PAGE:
Another time (three times over the years I have told people not to come back), after several sessions I told “Fred” not to come back, I could clearly see that several sessions of the same issues was getting us nowhere and I couldn’t help him. About six months later, I ran into Fred who said, my telling him not to come back really made him think and he took the action suggested; now walking in freedom. “Women come for help when they hurt, men come when they’ve lost.”

    Another, Sally made appointments with everyone around the circle of officies and everyone else that suggested her problem stemmed from whatever they happened to think. She chased them all. She was a black hole. Eventually, when she was taking all of our time, we limited her to one or none. (Some are called, some are sent.)

    Lots of calls and urgent appointments needed just when a deadline for another activity was due. Kept happening over and over. A good friend said to me, “You must know your protion.” Decide what you will and will not do, if you are doing it all, perhaps you are doing someone else’ work.

    I don’t know if this helps anyone, but it has kept me from burn out at times when I needed help.

    Like

  6. Carla says:

    Ugh. Ouch. You’re right, this is messy. For me, I’ve tried to learn how to walk this out from when I’ve been on the receiving end of the crazy looks. There was a long season when I had to stand on what God was telling me to do, though it was painful for me and for others who loved me and had to watch. Many spoke to me out of their pain, because of their love for me, advising me STRONGLY to do something different. Each time I went back into the Lord with doubts and questions to make sure I heard right. It was a very important season for me. It was when I learned to trust God, His voice and His work over the voice and work of greatly admired spiritual leaders. I learned to stay teachable, weigh the words of wisdom from these leaders, but always, always allow God’s voice trump all others. It was hard.

    Now, if I’m on the other side of this, same type of scenario, I am aware of my influence on the other person. I hold my tongue a lot, I pray a lot and trust God with them a lot. And every once in a while I do speak, but it’s always with a reminder that it’s God’s voice they need to heed more than mine. Maybe this sounds overly cautious, even timid. Sometimes I think this about myself as well. But I have a strong ability to persuade and influence. My desire is to steward that influence well. And the best fruit that comes of this “timidity” is that people who previously limited their ability to hear from God, opened up in their ability to hear from God. We talk about different ways He speaks – so many ways – and the need to know his character, so that we can actually recognize his voice.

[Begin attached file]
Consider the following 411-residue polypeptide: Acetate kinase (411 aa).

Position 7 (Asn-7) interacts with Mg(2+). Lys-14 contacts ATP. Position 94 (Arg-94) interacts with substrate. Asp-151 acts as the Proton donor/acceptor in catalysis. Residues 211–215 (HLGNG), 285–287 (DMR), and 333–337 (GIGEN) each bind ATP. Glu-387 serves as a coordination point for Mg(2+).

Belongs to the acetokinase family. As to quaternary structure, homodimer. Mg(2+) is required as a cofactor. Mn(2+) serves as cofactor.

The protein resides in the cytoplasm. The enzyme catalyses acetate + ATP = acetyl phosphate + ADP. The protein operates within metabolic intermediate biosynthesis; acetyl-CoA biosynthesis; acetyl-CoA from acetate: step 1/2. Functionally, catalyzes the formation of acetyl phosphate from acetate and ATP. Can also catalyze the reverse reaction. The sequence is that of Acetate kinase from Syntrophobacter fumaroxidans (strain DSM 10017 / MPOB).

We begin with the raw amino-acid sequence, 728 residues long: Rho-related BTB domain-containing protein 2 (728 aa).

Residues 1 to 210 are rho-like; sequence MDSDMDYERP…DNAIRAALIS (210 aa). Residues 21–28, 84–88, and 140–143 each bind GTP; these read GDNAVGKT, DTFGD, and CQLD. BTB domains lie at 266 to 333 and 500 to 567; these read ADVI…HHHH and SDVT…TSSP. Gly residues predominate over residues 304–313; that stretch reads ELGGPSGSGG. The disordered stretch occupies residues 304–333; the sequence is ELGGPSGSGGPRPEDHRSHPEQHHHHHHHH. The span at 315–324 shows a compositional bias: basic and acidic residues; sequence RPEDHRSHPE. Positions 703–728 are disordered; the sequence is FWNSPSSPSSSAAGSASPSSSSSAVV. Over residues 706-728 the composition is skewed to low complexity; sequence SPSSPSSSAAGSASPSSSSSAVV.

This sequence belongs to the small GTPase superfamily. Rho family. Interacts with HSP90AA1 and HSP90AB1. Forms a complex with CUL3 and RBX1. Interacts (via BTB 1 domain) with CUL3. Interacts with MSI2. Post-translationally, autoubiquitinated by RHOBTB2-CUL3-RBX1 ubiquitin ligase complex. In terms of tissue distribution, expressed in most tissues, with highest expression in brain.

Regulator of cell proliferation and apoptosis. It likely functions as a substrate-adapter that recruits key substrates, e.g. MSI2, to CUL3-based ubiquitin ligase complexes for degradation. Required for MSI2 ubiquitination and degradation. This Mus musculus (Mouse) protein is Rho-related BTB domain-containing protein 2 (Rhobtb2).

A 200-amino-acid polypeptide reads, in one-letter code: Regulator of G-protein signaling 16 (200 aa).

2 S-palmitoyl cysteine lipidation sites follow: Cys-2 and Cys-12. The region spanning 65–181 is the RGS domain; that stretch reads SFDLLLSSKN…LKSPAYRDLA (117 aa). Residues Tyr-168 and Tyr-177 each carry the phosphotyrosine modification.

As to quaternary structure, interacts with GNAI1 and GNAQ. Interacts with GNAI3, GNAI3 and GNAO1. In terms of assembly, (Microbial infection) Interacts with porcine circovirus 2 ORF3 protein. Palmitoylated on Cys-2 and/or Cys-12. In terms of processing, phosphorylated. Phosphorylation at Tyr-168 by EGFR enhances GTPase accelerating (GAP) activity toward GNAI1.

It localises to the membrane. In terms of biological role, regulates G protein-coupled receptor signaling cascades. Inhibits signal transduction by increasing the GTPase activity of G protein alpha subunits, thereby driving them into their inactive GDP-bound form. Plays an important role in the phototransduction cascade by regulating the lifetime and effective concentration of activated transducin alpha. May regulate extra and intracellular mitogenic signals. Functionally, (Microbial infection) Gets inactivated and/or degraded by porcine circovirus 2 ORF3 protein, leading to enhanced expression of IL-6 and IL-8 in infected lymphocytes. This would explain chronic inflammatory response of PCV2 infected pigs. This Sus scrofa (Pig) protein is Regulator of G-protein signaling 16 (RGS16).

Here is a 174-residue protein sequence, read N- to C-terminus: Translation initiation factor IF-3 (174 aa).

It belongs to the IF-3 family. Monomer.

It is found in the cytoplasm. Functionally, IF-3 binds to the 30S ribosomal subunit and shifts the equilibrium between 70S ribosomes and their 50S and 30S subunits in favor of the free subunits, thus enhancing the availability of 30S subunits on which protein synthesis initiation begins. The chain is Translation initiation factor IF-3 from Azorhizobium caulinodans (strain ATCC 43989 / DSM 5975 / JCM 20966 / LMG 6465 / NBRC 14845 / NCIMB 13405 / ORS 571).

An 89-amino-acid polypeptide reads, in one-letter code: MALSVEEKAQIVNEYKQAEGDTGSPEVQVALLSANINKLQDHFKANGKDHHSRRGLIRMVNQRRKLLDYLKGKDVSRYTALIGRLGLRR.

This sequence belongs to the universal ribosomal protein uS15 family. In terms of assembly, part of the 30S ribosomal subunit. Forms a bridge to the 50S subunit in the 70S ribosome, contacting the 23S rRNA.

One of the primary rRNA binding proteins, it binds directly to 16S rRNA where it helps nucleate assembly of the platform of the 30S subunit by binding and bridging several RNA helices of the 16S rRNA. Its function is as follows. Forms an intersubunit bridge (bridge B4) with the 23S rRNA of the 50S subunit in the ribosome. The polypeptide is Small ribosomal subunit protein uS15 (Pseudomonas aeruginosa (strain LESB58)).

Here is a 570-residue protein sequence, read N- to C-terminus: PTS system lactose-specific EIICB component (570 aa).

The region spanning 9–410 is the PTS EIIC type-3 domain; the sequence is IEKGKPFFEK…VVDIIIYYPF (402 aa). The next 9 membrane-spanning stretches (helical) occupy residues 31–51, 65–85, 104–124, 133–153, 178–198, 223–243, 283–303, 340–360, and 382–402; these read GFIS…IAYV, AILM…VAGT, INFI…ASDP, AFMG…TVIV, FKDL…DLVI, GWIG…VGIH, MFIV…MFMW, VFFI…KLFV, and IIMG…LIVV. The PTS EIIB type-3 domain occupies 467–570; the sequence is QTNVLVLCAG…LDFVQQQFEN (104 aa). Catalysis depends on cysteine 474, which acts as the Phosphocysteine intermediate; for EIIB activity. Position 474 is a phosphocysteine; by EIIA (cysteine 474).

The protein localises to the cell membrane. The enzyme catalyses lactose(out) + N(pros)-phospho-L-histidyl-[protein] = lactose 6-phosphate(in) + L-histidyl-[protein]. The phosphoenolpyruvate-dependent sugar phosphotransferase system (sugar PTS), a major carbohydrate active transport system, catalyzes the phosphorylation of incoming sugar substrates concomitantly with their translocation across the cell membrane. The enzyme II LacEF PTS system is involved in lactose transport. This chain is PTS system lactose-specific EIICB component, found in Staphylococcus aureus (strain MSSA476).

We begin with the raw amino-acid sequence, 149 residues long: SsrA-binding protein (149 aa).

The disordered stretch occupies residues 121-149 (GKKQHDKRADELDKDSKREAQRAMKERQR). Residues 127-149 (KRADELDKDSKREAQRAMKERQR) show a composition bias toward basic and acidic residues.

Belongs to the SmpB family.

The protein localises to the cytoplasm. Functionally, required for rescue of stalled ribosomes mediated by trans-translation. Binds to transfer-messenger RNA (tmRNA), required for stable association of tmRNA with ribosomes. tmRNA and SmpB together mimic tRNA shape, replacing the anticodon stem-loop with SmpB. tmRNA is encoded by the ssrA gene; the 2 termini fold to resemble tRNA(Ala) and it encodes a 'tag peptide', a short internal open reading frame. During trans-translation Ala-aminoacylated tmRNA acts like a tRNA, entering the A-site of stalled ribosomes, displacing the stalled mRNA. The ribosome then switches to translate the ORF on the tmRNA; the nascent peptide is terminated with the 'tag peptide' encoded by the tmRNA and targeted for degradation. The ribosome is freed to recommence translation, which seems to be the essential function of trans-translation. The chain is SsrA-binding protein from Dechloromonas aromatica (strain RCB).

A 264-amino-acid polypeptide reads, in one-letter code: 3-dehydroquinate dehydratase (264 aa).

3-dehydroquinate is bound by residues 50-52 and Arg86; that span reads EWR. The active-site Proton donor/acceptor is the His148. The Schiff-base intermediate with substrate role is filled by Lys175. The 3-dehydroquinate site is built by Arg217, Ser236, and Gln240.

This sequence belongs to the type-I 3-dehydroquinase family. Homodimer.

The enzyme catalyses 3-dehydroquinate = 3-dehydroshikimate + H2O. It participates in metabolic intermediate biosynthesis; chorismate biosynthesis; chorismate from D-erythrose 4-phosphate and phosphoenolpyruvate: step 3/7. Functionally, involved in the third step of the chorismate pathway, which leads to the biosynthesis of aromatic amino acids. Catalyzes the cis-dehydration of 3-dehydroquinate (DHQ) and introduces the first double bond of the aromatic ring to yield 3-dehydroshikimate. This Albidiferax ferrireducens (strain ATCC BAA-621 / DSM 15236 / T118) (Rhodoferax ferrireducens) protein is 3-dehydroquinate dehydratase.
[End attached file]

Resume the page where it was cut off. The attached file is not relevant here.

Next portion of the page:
So that’s how I TRY to walk this out.

    Like

    • Irina Rivera says:

      This really spoke to me. I’m in the process of realizing how often I think I know all the answers. So I hear your humility. To me, it’s beautiful because I have swung from thinking I had nothing to add, to speaking too quickly. You are really looking at this question from different angles.
      “My desire is to steward that influence well” – this is a wonderful guideline.

      Like

  7. RuthAnn777 says:

    Lord told me not too long ago that wisdom comes in asking the right questions. We can ask questions that help clarify things. Sometimes we are called to do something, but only for a season…and we might misinterpret that and think long term. Perhaps God said turn left only to have you take a step and then turn right….I like the idea of asking Him questions of the what, where, when, how long, and should I still kind.